A similar pilot project to estimate the cost of removing all pigs form Santa Cruz Island was sponsored by The Nature Conservency. All pigs were successfully removed from a 5,000-acre pasture (Sterner 1990, Sterner and Barrett 1991). Unfortunately funds were not forthcoming to complete the removal island wide. The National Park Service has proceeded to remove all wild pigs from nearby Santa Rosa Island.
A number of additional projects have gone unpublished. However, it is clear that the majority of funding for research has gone towards resolving real or perceived conflicts between wild pigs and domestic livestock or native flora and fauna. Little effort has gone towards documenting such conflicts (de Nevers and Goatcher 1990).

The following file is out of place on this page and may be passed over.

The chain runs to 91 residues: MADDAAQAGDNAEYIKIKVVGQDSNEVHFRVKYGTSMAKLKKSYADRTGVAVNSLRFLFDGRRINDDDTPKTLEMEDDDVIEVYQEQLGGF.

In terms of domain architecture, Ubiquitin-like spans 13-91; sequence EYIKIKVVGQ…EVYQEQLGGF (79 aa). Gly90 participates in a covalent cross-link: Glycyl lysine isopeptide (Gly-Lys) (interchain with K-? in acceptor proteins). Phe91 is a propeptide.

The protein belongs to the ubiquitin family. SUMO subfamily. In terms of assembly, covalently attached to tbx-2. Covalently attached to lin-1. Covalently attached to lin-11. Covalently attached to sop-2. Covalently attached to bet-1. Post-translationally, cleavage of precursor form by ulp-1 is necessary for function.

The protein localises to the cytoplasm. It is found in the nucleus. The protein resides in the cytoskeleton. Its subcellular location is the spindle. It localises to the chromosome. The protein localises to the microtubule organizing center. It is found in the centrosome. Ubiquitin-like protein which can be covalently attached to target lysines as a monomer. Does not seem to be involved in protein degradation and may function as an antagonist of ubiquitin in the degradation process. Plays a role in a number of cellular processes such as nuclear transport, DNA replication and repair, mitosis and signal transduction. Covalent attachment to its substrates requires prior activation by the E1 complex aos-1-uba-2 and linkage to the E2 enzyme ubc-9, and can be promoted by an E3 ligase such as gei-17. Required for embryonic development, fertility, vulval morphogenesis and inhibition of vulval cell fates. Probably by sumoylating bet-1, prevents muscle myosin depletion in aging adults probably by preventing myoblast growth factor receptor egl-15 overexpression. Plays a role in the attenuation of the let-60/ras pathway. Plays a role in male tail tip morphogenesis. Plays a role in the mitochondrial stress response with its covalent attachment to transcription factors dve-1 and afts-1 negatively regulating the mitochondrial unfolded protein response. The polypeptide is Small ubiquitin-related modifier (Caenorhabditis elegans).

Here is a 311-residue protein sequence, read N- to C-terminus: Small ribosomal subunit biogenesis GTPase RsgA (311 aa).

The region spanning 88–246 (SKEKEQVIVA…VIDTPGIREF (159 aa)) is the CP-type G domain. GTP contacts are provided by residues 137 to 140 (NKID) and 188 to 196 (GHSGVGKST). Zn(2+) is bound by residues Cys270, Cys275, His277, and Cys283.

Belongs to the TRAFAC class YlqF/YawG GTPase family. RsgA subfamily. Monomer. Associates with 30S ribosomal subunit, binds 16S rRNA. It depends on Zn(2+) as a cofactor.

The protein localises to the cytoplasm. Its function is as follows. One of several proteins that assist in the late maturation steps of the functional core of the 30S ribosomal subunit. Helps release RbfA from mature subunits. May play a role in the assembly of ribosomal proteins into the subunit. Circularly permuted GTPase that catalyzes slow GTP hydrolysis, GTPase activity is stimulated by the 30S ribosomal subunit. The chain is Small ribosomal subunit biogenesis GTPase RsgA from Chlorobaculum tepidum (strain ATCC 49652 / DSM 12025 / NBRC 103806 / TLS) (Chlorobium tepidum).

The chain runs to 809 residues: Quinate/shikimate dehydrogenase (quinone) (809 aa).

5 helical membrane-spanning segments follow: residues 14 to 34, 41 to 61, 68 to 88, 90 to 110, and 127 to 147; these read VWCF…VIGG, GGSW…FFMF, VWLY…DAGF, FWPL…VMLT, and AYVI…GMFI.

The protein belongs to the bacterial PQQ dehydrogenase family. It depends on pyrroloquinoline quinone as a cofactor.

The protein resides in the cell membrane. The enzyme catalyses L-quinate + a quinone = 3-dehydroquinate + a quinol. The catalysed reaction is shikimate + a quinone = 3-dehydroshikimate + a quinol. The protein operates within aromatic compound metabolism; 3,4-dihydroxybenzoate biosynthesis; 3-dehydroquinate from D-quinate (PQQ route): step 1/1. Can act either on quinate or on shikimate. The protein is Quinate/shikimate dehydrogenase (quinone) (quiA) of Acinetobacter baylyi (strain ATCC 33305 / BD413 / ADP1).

Wild pigs will continue to expand their range and numbers throughout the oak woodland and chaparral regions of California unless there are concerted efforts to reverse this trend. Drought and mast failures will only temporarily reverse the long-term trend. Along with this increase in wild pigs will come an escalation of controversy between sport hunting and nature preservation interests. The Department of Fish and Game now has the legislative mandate and the financial means to produce a management plan for wild pigs in California that hopefully will accommodate the desires of both groups. Such a plan must acknowledge a policy of: 1) removing wild pigs from parks and nature preserves to the extent feasible, 2) discouraging the illegal introduction of wild pigs into new habitats, 3) promoting the use of sport hunting to control pig numbers where they cannot be eliminated, and 4) encouraging monitoring and basic ecological research on wild pigs, including their effects on native ecosystems.